The affordable education loan option
North West - More than 1 000 striking miners waving sticks and whips demonstrated on Wednesday at Lonmin's Marikana mine, where police shot dead 34 of their colleagues last month in the bloodiest security incident since the 1994 end of apartheid.
Dozens of police arrived at the scene while a helicopter hovered above the protesting rock-drill operators, whose strike to demand a hefty pay hike is now in its fourth week, crippling London-headquartered Lonmin .
One man at the front of the column waved a placard reading “We want 12,500 or nothing else”, a reference to the group's demand for a hike in base pay to R12 500 a month, more than double their current salary.
Another protester, who did not wish to be named, said the demonstrators were heading to Lonmin's nearby Karee mine to “take out the people who are working in the mine shaft”.
Marikana accounts for the vast majority of the platinum output of Lonmin, which itself accounts for 12 percent of global supply of the precious metal used in jewellery and vehicle catalytic converters.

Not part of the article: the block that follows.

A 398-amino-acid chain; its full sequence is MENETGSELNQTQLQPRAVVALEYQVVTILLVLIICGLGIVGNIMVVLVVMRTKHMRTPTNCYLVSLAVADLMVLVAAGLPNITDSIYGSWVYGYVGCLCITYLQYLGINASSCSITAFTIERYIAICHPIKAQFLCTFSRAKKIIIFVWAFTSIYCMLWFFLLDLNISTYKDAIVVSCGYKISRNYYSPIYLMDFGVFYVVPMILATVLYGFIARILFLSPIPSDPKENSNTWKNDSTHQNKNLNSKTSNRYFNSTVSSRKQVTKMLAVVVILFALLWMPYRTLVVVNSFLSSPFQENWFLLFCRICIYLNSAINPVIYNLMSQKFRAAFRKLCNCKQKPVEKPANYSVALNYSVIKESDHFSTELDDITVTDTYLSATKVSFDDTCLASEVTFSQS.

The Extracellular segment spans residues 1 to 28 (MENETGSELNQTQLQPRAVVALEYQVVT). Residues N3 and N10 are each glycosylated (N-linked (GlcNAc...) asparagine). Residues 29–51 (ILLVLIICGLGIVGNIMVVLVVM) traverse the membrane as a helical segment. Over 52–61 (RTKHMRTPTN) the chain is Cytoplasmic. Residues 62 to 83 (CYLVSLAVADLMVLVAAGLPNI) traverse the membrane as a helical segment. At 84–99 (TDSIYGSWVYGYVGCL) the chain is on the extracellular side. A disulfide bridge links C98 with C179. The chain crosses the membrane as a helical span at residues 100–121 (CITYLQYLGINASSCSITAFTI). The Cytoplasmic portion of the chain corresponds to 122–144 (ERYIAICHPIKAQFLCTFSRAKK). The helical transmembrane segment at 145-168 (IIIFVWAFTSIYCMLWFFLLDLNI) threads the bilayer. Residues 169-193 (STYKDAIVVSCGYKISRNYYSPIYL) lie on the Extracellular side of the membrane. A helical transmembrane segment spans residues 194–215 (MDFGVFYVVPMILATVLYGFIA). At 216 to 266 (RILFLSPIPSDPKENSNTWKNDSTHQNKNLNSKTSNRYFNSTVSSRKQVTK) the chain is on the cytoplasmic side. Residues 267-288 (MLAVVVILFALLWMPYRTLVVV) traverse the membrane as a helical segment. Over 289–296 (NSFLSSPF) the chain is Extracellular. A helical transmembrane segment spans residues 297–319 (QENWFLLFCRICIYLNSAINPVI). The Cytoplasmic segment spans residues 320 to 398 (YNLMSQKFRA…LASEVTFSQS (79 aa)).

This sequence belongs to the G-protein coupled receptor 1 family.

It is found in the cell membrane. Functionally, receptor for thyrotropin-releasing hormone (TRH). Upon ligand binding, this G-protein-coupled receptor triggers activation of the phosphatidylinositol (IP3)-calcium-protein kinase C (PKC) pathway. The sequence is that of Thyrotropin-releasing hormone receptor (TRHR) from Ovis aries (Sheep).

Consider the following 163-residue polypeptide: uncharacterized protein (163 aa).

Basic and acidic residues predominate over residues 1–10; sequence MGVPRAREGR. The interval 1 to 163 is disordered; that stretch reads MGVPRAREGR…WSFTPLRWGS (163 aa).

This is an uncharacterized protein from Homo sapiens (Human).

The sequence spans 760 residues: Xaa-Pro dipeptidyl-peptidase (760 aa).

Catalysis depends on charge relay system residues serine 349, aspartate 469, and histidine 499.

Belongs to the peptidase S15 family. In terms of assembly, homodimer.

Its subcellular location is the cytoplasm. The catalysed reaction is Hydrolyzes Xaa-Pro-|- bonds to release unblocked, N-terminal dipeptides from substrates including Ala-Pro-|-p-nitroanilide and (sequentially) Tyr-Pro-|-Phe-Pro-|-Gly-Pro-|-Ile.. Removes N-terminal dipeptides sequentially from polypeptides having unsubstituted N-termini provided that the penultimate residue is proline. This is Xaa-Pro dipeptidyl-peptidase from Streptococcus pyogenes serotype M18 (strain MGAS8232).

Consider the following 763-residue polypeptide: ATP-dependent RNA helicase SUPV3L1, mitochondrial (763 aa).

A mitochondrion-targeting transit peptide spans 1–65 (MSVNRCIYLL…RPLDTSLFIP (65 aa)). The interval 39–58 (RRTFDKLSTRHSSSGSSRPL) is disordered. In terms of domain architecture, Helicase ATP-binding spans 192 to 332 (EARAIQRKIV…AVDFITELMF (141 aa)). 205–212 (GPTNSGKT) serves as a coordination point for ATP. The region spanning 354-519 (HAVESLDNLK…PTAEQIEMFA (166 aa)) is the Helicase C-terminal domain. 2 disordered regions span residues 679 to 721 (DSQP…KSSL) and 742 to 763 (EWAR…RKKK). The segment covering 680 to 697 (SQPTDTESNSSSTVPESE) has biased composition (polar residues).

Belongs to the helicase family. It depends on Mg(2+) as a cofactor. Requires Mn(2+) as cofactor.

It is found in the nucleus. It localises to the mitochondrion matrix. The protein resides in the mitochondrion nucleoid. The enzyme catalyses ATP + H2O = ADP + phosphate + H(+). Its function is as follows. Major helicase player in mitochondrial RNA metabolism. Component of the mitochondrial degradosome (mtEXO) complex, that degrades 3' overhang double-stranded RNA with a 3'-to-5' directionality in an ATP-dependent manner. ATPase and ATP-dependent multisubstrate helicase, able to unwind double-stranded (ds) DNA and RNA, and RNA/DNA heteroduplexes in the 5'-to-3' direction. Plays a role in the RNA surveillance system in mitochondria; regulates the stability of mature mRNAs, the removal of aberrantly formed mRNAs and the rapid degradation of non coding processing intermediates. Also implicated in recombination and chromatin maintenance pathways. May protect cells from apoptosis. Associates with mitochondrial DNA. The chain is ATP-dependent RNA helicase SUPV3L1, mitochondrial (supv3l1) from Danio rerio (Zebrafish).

Both Marikana and Karee, 100 km north-west of Johannesburg, have been closed since thousands of rock drillers went on a wildcat strike and protest nearly four weeks ago that led to the August 16 police crackdown.
Talks between Lonmin management, unions and the government to ease tensions and get the striking miners back to work are due to resume in the nearby city of Rustenburg, although the Marikana march suggests chances of a breakthrough are slim.
World platinum prices have risen more than 10 percent since the August 16 shooting, while Lonmin's Johannesburg- and London-listed shares have lost more than 15 percent. - Reuters